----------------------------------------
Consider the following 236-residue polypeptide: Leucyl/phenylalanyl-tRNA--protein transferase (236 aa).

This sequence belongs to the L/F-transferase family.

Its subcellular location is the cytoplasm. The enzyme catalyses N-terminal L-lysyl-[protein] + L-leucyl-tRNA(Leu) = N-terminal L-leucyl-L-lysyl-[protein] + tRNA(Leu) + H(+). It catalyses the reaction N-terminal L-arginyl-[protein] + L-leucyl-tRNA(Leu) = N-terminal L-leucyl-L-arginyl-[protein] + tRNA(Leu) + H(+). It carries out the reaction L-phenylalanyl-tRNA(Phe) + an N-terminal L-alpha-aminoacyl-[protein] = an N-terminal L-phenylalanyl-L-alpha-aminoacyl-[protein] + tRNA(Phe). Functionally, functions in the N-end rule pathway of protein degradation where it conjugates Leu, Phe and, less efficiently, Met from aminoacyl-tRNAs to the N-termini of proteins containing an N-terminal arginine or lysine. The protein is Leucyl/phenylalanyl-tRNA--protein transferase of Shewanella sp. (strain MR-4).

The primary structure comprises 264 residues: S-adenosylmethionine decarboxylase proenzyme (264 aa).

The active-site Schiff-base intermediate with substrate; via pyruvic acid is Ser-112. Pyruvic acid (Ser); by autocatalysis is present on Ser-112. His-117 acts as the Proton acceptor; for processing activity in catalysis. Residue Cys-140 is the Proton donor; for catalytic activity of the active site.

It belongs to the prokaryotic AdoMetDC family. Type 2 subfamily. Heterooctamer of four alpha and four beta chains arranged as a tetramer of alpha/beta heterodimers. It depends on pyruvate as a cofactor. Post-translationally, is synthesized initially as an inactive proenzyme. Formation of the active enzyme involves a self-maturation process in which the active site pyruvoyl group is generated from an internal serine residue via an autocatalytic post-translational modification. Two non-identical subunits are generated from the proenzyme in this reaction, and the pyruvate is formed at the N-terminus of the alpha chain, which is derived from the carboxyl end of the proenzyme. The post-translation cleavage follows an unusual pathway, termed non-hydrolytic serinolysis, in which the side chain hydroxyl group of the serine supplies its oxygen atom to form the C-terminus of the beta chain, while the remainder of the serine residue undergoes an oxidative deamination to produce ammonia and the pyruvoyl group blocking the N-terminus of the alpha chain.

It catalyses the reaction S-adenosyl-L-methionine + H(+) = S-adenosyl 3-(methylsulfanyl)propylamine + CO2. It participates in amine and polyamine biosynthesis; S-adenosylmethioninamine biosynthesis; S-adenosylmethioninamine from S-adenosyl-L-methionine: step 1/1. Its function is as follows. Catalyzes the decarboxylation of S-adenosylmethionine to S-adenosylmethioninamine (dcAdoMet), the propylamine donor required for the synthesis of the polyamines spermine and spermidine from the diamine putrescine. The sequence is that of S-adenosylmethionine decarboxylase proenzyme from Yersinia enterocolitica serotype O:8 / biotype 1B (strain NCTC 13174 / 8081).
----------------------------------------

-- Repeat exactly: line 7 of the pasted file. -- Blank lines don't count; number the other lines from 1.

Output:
It catalyses the reaction S-adenosyl-L-methionine + H(+) = S-adenosyl 3-(methylsulfanyl)propylamine + CO2. It participates in amine and polyamine biosynthesis; S-adenosylmethioninamine biosynthesis; S-adenosylmethioninamine from S-adenosyl-L-methionine: step 1/1. Its function is as follows. Catalyzes the decarboxylation of S-adenosylmethionine to S-adenosylmethioninamine (dcAdoMet), the propylamine donor required for the synthesis of the polyamines spermine and spermidine from the diamine putrescine. The sequence is that of S-adenosylmethionine decarboxylase proenzyme from Yersinia enterocolitica serotype O:8 / biotype 1B (strain NCTC 13174 / 8081).